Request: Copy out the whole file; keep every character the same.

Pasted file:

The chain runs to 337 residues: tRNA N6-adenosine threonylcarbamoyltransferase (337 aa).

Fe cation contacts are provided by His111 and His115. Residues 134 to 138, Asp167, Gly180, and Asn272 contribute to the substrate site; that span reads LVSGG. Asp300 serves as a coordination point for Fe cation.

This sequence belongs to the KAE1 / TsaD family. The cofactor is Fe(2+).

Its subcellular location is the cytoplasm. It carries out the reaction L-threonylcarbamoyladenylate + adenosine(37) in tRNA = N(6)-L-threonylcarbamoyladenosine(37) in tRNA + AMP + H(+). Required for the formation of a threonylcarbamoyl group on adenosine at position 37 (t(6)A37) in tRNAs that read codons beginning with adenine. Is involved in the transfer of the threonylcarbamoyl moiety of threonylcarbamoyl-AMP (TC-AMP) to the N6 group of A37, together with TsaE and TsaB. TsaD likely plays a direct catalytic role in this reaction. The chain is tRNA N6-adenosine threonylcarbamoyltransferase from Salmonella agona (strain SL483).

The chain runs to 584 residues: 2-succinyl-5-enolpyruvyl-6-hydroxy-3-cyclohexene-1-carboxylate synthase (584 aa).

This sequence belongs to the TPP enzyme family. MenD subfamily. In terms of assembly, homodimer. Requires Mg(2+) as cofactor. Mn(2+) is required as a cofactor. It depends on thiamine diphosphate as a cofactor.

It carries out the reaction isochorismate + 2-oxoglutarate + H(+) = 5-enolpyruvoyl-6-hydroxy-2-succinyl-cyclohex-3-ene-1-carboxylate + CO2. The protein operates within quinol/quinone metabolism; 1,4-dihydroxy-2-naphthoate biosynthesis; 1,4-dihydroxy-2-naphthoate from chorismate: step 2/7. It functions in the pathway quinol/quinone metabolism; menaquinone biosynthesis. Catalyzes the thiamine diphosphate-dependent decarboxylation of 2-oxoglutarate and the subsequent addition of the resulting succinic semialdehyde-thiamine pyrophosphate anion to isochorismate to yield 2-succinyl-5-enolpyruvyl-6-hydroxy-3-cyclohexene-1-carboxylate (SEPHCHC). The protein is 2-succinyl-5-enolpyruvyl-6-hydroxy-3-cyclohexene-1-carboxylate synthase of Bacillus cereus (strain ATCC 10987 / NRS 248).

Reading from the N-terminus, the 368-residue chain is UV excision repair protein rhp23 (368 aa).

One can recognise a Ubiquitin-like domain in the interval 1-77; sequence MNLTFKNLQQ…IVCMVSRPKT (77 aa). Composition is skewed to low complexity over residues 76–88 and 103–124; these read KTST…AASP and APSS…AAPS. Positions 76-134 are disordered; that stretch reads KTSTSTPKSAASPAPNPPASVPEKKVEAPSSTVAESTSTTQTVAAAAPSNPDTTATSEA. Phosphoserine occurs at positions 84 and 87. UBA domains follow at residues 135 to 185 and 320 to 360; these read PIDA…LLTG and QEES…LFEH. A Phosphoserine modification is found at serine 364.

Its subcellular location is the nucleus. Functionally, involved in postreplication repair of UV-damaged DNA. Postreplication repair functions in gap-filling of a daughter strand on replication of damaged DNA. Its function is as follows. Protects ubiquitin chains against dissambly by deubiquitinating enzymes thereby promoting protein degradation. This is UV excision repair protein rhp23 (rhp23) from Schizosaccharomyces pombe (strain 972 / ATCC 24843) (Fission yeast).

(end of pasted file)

The chain runs to 337 residues: tRNA N6-adenosine threonylcarbamoyltransferase (337 aa).

Fe cation contacts are provided by His111 and His115. Residues 134 to 138, Asp167, Gly180, and Asn272 contribute to the substrate site; that span reads LVSGG. Asp300 serves as a coordination point for Fe cation.

This sequence belongs to the KAE1 / TsaD family. The cofactor is Fe(2+).

Its subcellular location is the cytoplasm. It carries out the reaction L-threonylcarbamoyladenylate + adenosine(37) in tRNA = N(6)-L-threonylcarbamoyladenosine(37) in tRNA + AMP + H(+). Required for the formation of a threonylcarbamoyl group on adenosine at position 37 (t(6)A37) in tRNAs that read codons beginning with adenine. Is involved in the transfer of the threonylcarbamoyl moiety of threonylcarbamoyl-AMP (TC-AMP) to the N6 group of A37, together with TsaE and TsaB. TsaD likely plays a direct catalytic role in this reaction. The chain is tRNA N6-adenosine threonylcarbamoyltransferase from Salmonella agona (strain SL483).

The chain runs to 584 residues: 2-succinyl-5-enolpyruvyl-6-hydroxy-3-cyclohexene-1-carboxylate synthase (584 aa).

This sequence belongs to the TPP enzyme family. MenD subfamily. In terms of assembly, homodimer. Requires Mg(2+) as cofactor. Mn(2+) is required as a cofactor. It depends on thiamine diphosphate as a cofactor.

It carries out the reaction isochorismate + 2-oxoglutarate + H(+) = 5-enolpyruvoyl-6-hydroxy-2-succinyl-cyclohex-3-ene-1-carboxylate + CO2. The protein operates within quinol/quinone metabolism; 1,4-dihydroxy-2-naphthoate biosynthesis; 1,4-dihydroxy-2-naphthoate from chorismate: step 2/7. It functions in the pathway quinol/quinone metabolism; menaquinone biosynthesis. Catalyzes the thiamine diphosphate-dependent decarboxylation of 2-oxoglutarate and the subsequent addition of the resulting succinic semialdehyde-thiamine pyrophosphate anion to isochorismate to yield 2-succinyl-5-enolpyruvyl-6-hydroxy-3-cyclohexene-1-carboxylate (SEPHCHC). The protein is 2-succinyl-5-enolpyruvyl-6-hydroxy-3-cyclohexene-1-carboxylate synthase of Bacillus cereus (strain ATCC 10987 / NRS 248).

Reading from the N-terminus, the 368-residue chain is UV excision repair protein rhp23 (368 aa).

One can recognise a Ubiquitin-like domain in the interval 1-77; sequence MNLTFKNLQQ…IVCMVSRPKT (77 aa). Composition is skewed to low complexity over residues 76–88 and 103–124; these read KTST…AASP and APSS…AAPS. Positions 76-134 are disordered; that stretch reads KTSTSTPKSAASPAPNPPASVPEKKVEAPSSTVAESTSTTQTVAAAAPSNPDTTATSEA. Phosphoserine occurs at positions 84 and 87. UBA domains follow at residues 135 to 185 and 320 to 360; these read PIDA…LLTG and QEES…LFEH. A Phosphoserine modification is found at serine 364.

Its subcellular location is the nucleus. Functionally, involved in postreplication repair of UV-damaged DNA. Postreplication repair functions in gap-filling of a daughter strand on replication of damaged DNA. Its function is as follows. Protects ubiquitin chains against dissambly by deubiquitinating enzymes thereby promoting protein degradation. This is UV excision repair protein rhp23 (rhp23) from Schizosaccharomyces pombe (strain 972 / ATCC 24843) (Fission yeast).